For two Pennsylvania natives, bringing authentic Texas-style barbecue to State College has been a journey more than twenty years in the making.
Jay and Paula Rhodes opened up Dickey’s Barbecue Pit in August, and it quickly became popular for it’s “lip-smackin’, rib-ticklin’, knee-slappin’, foot-stompin’, great tastin’ barbecue.” A Dallas staple since 1941, Dickey’s boasts more than 280 locations in 43 states, including the Bryce Jordan Center. Back in December the couple established the first sit-down concession stand in the arena’s history.
But before bringing a taste of Texas to central Pennsylvania, the pair of Penn State graduates experienced a remarkable set of events that led them back to State College.
In 1993, Jay was a student studying sociology, philosophy, and world religion at Penn State. While spending a day in Phillipsburg, Pa., he was involved in an accident that nearly ended his life.
On September 8, 1993, a motorcycle approached a turn too fast, causing the bike to hit gravel and a stone wall. The now driverless vehicle careened toward the sidewalk, where it collided with the 22-year-old Jay Rhodes.
Rhodes’ diaphragm was ripped in three places; the main vein that travels to the heart, the vena ceva, exploded; and the right side of his liver was lost. His gall bladder was torn in half. It would take more than 10,000 stitches to sew the lower left side of his body back together.
Rhodes received more than 300 pints of blood and went into cardiac arrest 11 times. He was in a coma for 30 days.
“Life is extremely fragile,” says Rhodes, reflecting on that life-changing day more than 20 years later. “Life is a vapor that can blow away with the slightest breeze.”
But the accident did not dampen his resolve. In fact, the lessons he learned from surviving such a horrific experience have shaped how he lives, especially now, in his first year as a business owner.
“At the same time, life can be extremely resilient,” he says. “You can endure, and survive some of the most awful tragedies.
“Sometimes, I feel I can conquer everything.”
Following the accident, a student by the name of Paula Hess read about Jay’s life-threatening injuries in the school newspaper, and immediately began to pray for a swift recovery. She didn’t know who he was, but she knew he was suffering and desperately wanted to see him back on his feet.
More than a year and a half later, while waiting for a few friends inside the Eisenhower Chapel, a young man came up to Paula and introduced himself. She quickly realized the student she was talking to was the one she prayed for — a chance meeting that’s shaped their lives ever since. They began dating soon after and have been married for 22 years.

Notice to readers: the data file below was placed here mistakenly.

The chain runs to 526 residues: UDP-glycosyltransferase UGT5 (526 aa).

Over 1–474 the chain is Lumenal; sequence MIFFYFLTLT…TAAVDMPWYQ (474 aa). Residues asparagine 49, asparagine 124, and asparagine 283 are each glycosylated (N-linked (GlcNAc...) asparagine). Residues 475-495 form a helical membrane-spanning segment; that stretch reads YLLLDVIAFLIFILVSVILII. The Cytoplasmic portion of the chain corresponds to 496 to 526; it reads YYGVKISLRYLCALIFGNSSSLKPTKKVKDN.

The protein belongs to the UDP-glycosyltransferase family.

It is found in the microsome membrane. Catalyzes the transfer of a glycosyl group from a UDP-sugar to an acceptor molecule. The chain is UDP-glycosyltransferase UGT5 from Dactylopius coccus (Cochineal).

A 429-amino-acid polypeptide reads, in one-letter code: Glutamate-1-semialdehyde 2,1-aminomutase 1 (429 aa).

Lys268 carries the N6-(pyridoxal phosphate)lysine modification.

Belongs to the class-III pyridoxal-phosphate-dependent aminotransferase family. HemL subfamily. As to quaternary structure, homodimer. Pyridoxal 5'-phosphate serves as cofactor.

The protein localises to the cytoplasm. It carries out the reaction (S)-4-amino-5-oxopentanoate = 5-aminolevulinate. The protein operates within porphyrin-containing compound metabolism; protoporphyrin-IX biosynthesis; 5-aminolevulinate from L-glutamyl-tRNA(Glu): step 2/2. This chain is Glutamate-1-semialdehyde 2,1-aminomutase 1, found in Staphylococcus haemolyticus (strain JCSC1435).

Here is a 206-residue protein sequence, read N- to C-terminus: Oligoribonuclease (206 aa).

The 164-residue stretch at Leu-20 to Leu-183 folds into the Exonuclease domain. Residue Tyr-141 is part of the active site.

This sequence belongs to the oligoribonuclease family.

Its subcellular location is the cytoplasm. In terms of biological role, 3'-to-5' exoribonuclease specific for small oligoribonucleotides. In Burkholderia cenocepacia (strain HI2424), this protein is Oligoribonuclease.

“She’s awesome,” Rhodes said of his wife, who helps run the restaurant. “She’s an absolute gift. Everyone that meets her and knows her say she is extremely gracious and memorable.”
After graduation, Jay went into the ministry, and he and Paula began working at megachurches in Dallas and across the Midwest. It was in Dallas where they learned the true taste of Texas barbecue, which inspired them to move back to State College and open a barbecue joint.
Rhodes, originally from Williamsport, Pa., made a call to Dickey’s headquarters and was granted permission to open up a franchise in State College.
With business booming, the couple opened up a concession in the Bryce Jordan Center, the home of dozens of concerts, events, and Penn State men’s and women’s basketball games throughout the year. According to Rhodes, he and his wife plan on opening a stand outside the BJC to sell barbecue next fall during home football games.
“We’re learning a lot,” says Rhodes of the experience of expanding locations. “It’s going to be a learning process, and it’s going to get better, and better, and better.”
In three months, Rhodes said the restaurant is planning on rolling out home delivery, allowing residents to have fresh barbecue delivered right to your door. In six months he expects to open up another full-time location.
“No matter where you go,” says Rhodes, “authentic, real barbecue is the taste preferred of any area.”
While State College may not be as barbecue-savvy as Texas, Rhodes believes that people recognize good food and flock to it.
“People might not understand what a brisket or pork butt is,” he says. “But one thing is for certain – if it’s prepared authentically, it will taste good.”